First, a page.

Hookworm Vaccine Candidate Found Safe in Small Study
Attenuated L3 vaccine produced lower fecal hookworm DNA intensity in the study participants
The findings from a vaccine study against hookworm were reported ‘mostly safe and well-tolerated’ at the annual meeting of the American Society of Tropical Medicine & Hygiene.
The results of a human challenge study with 15 patients were presented by Paul Chapman, M.D., of Queensland Institute of Medical Research-Berghofer in Australia, during session #92 on November 22, 2019.
This was a phase 1b clinical trial using an attenuated L3 vaccine delivered via dermal application to healthy human volunteers.
Dr. Chapman’s study found ‘vaccinated participants had lower fecal hookworm DNA intensity and recovery of significantly fewer larvae, which are suggestive of a protective effect of this vaccine candidate.
In this limited study, vaccinated subjects had more robust dermal reactions and peripheral eosinophilia than control subjects, which is consistent with immune sensitization following vaccination.
‘Sensitization to larvae" occurred after repeated vaccination.
Furthermore, these subjects had significantly fewer larvae recovered per gram of cultured feces from vaccinated than control subjects (0.78 vs 10.16).
And, the vaccinated subjects had lower fecal hookworm DNA intensity than control groups (cycle time 18.67 vs 16.63).
This is important news since an estimated 576-740 million people in the world are infected with hookworm, says the US Centers for Disease Control and Prevention (CDC).
In 1910, an estimated 40 percent of the population of the southern USA was infected with hookworm.
But, improvements in living conditions have greatly reduced hookworm infections. Hookworm, Ascaris, and whipworm are known as soil-transmitted helminths (parasitic worms).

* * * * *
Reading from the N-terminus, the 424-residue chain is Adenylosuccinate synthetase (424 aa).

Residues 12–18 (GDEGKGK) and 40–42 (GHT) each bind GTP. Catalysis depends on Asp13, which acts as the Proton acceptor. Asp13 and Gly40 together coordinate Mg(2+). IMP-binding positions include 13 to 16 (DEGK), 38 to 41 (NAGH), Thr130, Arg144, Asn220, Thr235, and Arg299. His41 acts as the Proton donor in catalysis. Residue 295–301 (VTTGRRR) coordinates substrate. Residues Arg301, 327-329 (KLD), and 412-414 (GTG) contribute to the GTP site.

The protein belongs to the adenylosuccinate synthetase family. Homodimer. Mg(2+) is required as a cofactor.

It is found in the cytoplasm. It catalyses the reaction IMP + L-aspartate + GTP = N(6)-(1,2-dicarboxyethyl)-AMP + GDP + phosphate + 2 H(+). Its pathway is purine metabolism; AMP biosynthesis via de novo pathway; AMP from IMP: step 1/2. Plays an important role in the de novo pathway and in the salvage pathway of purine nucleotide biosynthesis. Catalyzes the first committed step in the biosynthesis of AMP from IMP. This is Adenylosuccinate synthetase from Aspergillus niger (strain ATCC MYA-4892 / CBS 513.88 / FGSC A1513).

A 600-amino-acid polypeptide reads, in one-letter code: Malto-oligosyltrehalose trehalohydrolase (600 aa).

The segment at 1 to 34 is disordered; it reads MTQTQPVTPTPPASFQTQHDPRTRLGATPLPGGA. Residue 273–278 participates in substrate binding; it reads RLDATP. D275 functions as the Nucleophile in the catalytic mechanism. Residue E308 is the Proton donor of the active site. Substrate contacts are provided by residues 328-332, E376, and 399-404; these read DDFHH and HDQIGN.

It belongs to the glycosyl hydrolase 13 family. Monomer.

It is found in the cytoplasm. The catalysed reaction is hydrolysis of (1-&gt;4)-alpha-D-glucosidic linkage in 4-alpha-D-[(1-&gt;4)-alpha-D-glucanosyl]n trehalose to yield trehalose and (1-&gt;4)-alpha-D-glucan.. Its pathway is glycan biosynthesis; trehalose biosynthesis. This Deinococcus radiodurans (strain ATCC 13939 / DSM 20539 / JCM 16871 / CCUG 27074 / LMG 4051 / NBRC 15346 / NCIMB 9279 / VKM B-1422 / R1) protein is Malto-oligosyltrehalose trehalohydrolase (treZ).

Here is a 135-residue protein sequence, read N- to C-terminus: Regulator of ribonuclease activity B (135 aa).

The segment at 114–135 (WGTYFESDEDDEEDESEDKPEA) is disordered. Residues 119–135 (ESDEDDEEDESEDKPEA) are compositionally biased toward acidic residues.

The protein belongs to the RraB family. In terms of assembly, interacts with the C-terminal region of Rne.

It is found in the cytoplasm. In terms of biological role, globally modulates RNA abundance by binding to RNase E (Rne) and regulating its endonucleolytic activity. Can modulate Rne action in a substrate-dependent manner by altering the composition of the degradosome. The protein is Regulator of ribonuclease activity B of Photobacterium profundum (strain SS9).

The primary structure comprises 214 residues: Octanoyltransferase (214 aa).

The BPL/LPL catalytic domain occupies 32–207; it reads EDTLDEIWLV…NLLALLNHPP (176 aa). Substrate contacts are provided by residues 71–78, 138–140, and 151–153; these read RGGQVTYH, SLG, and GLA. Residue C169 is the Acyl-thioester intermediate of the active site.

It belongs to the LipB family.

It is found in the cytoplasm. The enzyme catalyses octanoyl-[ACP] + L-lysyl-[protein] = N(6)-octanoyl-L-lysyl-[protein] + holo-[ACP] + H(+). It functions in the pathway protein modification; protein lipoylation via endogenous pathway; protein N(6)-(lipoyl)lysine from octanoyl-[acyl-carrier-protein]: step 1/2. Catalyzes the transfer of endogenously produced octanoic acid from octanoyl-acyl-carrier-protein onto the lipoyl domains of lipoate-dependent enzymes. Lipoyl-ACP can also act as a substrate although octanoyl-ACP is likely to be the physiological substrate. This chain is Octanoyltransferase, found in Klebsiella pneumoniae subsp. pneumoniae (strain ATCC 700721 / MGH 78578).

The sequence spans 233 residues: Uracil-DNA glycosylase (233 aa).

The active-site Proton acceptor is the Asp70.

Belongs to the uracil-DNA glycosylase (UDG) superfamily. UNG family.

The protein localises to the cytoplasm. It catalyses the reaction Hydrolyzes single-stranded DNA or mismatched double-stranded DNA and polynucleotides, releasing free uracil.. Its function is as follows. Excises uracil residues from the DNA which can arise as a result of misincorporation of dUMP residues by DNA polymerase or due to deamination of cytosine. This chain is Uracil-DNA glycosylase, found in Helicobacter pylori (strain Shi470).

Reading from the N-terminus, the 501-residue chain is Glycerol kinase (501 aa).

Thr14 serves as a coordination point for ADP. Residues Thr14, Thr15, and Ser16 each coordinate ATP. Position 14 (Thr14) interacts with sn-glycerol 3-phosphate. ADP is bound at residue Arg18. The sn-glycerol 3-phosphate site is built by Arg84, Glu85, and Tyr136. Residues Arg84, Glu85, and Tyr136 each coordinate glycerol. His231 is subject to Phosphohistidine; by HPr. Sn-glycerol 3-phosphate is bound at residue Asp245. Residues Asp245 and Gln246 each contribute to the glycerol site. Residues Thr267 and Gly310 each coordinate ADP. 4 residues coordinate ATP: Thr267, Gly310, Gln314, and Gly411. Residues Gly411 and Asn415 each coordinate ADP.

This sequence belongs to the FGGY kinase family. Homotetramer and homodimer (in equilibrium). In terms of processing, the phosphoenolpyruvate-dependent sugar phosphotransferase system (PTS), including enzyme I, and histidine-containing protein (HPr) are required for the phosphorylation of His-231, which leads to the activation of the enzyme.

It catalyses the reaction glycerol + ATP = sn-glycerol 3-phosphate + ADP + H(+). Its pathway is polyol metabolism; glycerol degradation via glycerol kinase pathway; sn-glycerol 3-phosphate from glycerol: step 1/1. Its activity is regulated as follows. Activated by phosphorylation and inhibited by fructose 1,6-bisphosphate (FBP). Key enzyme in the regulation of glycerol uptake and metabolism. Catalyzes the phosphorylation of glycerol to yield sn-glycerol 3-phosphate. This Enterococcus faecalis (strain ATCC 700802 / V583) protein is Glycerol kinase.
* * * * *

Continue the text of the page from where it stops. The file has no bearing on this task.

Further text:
Hookworm is an intestinal parasite of humans. The larvae and adult worms live in the small intestine which can cause intestinal disease.
Hookworm larvae live in soil and typically enter humans through the soles of their feet. The larvae flow through the bloodstream and into a carrier’s lungs and throat before latching on to the small intestine.
Hookworm eggs are expelled through the stool of a carrier, re-contaminating the soil and beginning the process anew.
Most people infected with hookworms have no symptoms. Some have gastrointestinal symptoms, especially persons who are infected for the first time.
Children are at greatest risk for experiencing severe growth, developmental and cognitive impairments as a result of hookworm-induced anemia, and they suffer the greatest morbidity compared to any other age group.
The most serious effects of hookworm infection are blood loss leading to anemia, in addition to protein loss. Hookworm infections are treatable with anthelminthic medication prescribed by your healthcare provider.
This medication, such as albendazole and mebendazole, are the drugs of choice for the treatment of hookworm infections. The recommended medications are effective and appear to have few side effects.
Iron supplements may also be prescribed by a healthcare provider if the infected person has anemia, says the CDC.
Dr. Chapman did not disclose any relevant industry relationships.
Hookworm vaccine news published by Precision Vaccinations